The White Tiger

The White Tiger

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Meet Balram Halwai, the 'White Tiger': servant, philosopher, entrepreneur and murderer. Balram, the White Tiger, was born in a backwater village on the River Ganges, the son of a rickshaw-puller. He works in a teashop, crushing coal and wiping tables, but nurses a dream of escape. When he learns that a rich village landlord needs a chauffeur, he takes his opportunity, and is soon on his way to Delhi behind the wheel of a Honda. Amid the cockroaches and call-centres, the 36,000,004 gods, the slums, the shopping malls, and the crippling traffic jams, Balram learns of a new morality at the heart of a new India. Driven by desire to better himself, he comes to see how the Tiger might escape his cage...

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Product details

  • Paperback | 336 pages
  • 130 x 192 x 28mm | 322.05g
  • London, United Kingdom
  • English
  • 1843547228
  • 9781843547228
  • 7,895

Review quote

"'[An] extraordinary and brilliant first novel... Adiga is a real writer - that is to say, someone who forges an original voice and vision.' Sunday Times * "[A] blazingly savage and brilliant first novel... Not a single detail in this novel rings false or feels confected. The White Tiger is an excoriating piece of work, stripping away the veneer of 'India Rising'... That it also manages to be suffused with mordant wit, modulating to clear-eyed pathos, means Adiga is going places as a writer." - Neel Mukherjee, Sunday Telegraph * "Unlike almost any other Indian novel you might have read in recent years, this page-turner offers a completely bald, angry, unadorned portrait of the country as seen from the bottom of the heap; there's not a sniff of saffron or a swirl of sari anywhere. [Adiga's hero] is an enticing figure... Even more impressive is the nitty-gritty of Indian life that Adiga unearths the corruption, the class system, the sheer petty viciousness... You'll read it in a trice and find yourself gripped." - Andrew Holgate, Sunday Times * "Extraordinary and brilliant... Adiga is a real writer - that is to say, someone who forges an original voice and vision... The voice of Halwai - witty, pithy, ultimately psychopathic... [is] remarkable." - Adam Lively, Sunday Times"

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About Aravind Adiga

Aravind Adiga was born in Madras in 1974 and was raised in Australia. He studied at Columbia and Oxford Universities. A former correspondent in India for Time magazine, his articles have also appeared in publications like the Financial Times, the Independent, and the Sunday Times. He lives in Mumbai. The White Tiger is his first novel.

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Customer reviews

In this extraordinary debut Adiga tells an enthralling story about one man's efforts to overthrow his destiny of a life of poverty and hardship laid before him as a result of India's ancient caste system. Balram Halwai, a poor farm boy, hits the big time when he lands a job as a driver and servant for a rich Indian man who has returned to Delhi from America, apparently no small feat for a man who is meant to be a "sweet maker" as his name suggests. At first the job seems a blessing, a ticket out of a poor, labourer's life in the countryside, but life in the city soon opens Balram's eyes to the chasm of inequity between masters and servants as he is exposed to the obscene riches city folk have access to every day and he is forced to live in squalor in his employer's apartment building basement. In response Balram, who has always considered himself somewhat entrepreneurial fellow who received his greatest education on the streets of India, schemes to oust his employer in a bid to get ahead in an exciting city of vast opportunity which is growing economically at a rate every bit as fast as any of China's business hot-spots. The White Tiger is cleverly delivered as an extensive letter written by the protagonist to the Chinese Premier who will be visiting India in the near future, the intention being for the protagonist to inform the Premier of the "real India" by telling the story of his rise to success. The narrative effectively delivers an extensive commentary on the developmental and social disparities between China, India and the Western world which forms the basis for the novel's underlying theme. The White Tiger is therefore not limited to social commentary about India, rather it extends itself to India relative to the wider world. Adiga presents readers with alarming juxtapositions of extreme wealth living alongside extreme poverty, images of economic disparity between regional and city areas and an emerging economic superpower struggling to overcome its age old caste system in order to service the needs of its wealthy developed counterparts.. and gives us a vast cast of characters rife with corruption and rich with cultural identity. reveals a historical context India's caste system of social and religious class and is a brilliant insight into the darker nature of Indian culture delivered in an endearing yet unmitigated voice. The best book I've read in years, it is surely worthy of its Man Booker winning status and catapulted itself to the top of my all time favourites list. A book this good and a writer of such quality is very rare. Praise for The White Tiger!show more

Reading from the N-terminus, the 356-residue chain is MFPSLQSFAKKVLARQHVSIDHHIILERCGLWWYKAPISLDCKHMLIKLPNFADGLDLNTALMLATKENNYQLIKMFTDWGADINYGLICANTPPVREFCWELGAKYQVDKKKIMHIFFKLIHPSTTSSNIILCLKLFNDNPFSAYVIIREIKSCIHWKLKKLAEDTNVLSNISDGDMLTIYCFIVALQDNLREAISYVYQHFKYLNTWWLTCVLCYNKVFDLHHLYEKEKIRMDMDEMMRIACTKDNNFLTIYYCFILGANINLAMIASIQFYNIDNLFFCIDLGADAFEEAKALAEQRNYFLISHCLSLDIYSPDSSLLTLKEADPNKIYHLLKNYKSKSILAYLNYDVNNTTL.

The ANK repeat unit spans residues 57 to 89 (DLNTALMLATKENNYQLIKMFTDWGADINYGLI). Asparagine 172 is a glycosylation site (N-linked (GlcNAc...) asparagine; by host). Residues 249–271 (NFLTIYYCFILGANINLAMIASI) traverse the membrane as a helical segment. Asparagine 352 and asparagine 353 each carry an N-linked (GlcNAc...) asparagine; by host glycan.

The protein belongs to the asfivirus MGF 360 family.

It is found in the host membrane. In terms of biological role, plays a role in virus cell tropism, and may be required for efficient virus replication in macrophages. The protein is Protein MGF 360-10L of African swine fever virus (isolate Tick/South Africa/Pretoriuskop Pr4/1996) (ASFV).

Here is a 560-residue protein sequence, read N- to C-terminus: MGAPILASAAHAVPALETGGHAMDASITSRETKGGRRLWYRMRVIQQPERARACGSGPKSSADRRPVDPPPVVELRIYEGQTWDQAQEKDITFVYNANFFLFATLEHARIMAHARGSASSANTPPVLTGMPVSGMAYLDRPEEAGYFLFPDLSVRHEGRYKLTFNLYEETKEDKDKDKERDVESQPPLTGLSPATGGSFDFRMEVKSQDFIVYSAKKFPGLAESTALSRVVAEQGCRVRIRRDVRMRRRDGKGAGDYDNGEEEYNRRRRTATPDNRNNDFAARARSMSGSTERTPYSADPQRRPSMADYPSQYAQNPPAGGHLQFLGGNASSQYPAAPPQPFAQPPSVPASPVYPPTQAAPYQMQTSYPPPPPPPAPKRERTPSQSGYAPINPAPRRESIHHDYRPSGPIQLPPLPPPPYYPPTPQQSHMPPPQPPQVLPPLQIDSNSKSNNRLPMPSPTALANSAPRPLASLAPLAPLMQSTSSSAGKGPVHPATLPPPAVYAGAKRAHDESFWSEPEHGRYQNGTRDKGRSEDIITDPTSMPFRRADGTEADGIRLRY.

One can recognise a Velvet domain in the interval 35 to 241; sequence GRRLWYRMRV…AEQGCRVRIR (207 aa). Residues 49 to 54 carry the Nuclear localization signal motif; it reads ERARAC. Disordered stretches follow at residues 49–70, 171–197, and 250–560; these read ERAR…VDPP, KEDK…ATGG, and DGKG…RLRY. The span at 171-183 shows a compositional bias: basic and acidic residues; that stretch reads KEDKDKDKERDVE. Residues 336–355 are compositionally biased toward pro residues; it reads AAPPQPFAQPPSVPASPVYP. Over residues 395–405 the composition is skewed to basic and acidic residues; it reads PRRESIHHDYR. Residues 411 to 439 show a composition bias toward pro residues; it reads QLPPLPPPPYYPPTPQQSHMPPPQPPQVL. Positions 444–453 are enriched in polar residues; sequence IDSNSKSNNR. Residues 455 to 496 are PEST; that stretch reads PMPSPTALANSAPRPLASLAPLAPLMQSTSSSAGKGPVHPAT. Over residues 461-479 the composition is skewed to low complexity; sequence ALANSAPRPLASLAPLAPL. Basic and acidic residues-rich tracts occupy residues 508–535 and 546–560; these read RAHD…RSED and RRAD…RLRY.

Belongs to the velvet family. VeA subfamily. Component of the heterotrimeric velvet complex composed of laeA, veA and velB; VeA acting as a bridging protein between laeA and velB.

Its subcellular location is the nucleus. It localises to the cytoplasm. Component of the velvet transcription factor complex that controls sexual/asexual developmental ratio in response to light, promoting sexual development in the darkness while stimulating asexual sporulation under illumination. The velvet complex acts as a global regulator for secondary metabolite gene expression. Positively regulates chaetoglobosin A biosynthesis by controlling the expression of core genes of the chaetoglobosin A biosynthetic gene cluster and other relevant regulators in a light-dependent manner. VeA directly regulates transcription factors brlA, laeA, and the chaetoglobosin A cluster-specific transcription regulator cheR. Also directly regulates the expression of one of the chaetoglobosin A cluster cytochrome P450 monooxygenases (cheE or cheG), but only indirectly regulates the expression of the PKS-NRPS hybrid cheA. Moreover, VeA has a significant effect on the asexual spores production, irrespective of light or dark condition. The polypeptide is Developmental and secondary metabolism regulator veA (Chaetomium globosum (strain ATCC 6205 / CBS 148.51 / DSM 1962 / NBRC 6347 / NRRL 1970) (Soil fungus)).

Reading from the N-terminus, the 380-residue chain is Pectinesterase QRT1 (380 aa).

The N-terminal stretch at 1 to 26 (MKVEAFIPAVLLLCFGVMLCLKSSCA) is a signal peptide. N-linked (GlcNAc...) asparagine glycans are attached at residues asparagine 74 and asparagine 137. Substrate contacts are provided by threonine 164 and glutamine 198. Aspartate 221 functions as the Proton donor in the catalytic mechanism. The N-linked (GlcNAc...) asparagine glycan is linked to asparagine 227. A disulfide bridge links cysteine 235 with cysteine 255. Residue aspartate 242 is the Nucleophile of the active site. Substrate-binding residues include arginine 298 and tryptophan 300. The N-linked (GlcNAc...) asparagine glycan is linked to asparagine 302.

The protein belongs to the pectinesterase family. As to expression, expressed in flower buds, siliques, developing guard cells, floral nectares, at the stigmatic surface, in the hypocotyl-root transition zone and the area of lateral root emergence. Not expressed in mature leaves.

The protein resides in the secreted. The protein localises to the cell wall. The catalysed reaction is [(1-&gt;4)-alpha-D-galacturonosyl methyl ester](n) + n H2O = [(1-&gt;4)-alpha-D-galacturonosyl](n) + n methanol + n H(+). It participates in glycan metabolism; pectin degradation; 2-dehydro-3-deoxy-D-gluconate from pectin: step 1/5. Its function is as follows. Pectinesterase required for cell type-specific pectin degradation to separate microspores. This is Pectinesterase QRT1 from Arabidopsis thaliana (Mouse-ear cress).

by Richard Brandt